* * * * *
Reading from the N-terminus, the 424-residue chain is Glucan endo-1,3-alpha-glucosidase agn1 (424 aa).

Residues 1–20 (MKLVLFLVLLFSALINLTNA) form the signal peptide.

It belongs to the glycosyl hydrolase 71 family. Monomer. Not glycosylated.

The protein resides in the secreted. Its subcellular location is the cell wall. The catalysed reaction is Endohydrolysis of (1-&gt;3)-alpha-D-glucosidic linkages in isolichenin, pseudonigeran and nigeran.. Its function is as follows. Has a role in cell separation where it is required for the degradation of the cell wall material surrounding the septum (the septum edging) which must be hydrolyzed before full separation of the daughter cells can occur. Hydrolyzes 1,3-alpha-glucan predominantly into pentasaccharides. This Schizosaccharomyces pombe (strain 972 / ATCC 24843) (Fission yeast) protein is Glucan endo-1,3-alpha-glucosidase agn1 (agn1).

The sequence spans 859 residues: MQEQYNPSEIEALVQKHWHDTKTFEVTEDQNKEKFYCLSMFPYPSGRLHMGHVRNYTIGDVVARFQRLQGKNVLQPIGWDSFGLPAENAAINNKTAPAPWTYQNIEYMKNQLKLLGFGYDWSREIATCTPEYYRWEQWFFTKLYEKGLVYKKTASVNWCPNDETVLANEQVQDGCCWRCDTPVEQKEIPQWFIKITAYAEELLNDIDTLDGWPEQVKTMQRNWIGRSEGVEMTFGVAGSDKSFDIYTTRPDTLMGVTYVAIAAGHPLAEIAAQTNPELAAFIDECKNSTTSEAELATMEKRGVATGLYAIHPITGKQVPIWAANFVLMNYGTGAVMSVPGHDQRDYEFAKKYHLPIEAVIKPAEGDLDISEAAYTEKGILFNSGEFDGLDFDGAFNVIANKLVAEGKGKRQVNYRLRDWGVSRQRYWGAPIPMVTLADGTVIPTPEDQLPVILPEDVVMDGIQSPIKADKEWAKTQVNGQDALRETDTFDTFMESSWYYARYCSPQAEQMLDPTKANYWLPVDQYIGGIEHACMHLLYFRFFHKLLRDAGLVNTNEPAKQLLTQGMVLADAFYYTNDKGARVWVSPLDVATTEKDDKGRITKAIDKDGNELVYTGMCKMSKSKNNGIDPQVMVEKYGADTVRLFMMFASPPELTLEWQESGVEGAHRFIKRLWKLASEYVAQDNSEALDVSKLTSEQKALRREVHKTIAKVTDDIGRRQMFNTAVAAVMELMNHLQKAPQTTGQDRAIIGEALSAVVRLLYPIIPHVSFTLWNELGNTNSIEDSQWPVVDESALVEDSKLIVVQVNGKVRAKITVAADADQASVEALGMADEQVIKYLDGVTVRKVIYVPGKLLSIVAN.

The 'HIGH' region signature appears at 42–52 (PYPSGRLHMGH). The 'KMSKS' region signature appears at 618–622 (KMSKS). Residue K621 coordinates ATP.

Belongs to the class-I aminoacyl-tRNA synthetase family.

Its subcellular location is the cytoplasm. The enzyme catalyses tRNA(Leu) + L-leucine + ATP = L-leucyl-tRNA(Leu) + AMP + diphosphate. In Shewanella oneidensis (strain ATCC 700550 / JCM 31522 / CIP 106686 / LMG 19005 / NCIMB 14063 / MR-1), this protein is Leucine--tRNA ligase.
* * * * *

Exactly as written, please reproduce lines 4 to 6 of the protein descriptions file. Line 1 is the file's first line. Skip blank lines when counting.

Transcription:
The protein resides in the secreted. Its subcellular location is the cell wall. The catalysed reaction is Endohydrolysis of (1-&gt;3)-alpha-D-glucosidic linkages in isolichenin, pseudonigeran and nigeran.. Its function is as follows. Has a role in cell separation where it is required for the degradation of the cell wall material surrounding the septum (the septum edging) which must be hydrolyzed before full separation of the daughter cells can occur. Hydrolyzes 1,3-alpha-glucan predominantly into pentasaccharides. This Schizosaccharomyces pombe (strain 972 / ATCC 24843) (Fission yeast) protein is Glucan endo-1,3-alpha-glucosidase agn1 (agn1).

The sequence spans 859 residues: MQEQYNPSEIEALVQKHWHDTKTFEVTEDQNKEKFYCLSMFPYPSGRLHMGHVRNYTIGDVVARFQRLQGKNVLQPIGWDSFGLPAENAAINNKTAPAPWTYQNIEYMKNQLKLLGFGYDWSREIATCTPEYYRWEQWFFTKLYEKGLVYKKTASVNWCPNDETVLANEQVQDGCCWRCDTPVEQKEIPQWFIKITAYAEELLNDIDTLDGWPEQVKTMQRNWIGRSEGVEMTFGVAGSDKSFDIYTTRPDTLMGVTYVAIAAGHPLAEIAAQTNPELAAFIDECKNSTTSEAELATMEKRGVATGLYAIHPITGKQVPIWAANFVLMNYGTGAVMSVPGHDQRDYEFAKKYHLPIEAVIKPAEGDLDISEAAYTEKGILFNSGEFDGLDFDGAFNVIANKLVAEGKGKRQVNYRLRDWGVSRQRYWGAPIPMVTLADGTVIPTPEDQLPVILPEDVVMDGIQSPIKADKEWAKTQVNGQDALRETDTFDTFMESSWYYARYCSPQAEQMLDPTKANYWLPVDQYIGGIEHACMHLLYFRFFHKLLRDAGLVNTNEPAKQLLTQGMVLADAFYYTNDKGARVWVSPLDVATTEKDDKGRITKAIDKDGNELVYTGMCKMSKSKNNGIDPQVMVEKYGADTVRLFMMFASPPELTLEWQESGVEGAHRFIKRLWKLASEYVAQDNSEALDVSKLTSEQKALRREVHKTIAKVTDDIGRRQMFNTAVAAVMELMNHLQKAPQTTGQDRAIIGEALSAVVRLLYPIIPHVSFTLWNELGNTNSIEDSQWPVVDESALVEDSKLIVVQVNGKVRAKITVAADADQASVEALGMADEQVIKYLDGVTVRKVIYVPGKLLSIVAN.

The 'HIGH' region signature appears at 42–52 (PYPSGRLHMGH). The 'KMSKS' region signature appears at 618–622 (KMSKS). Residue K621 coordinates ATP.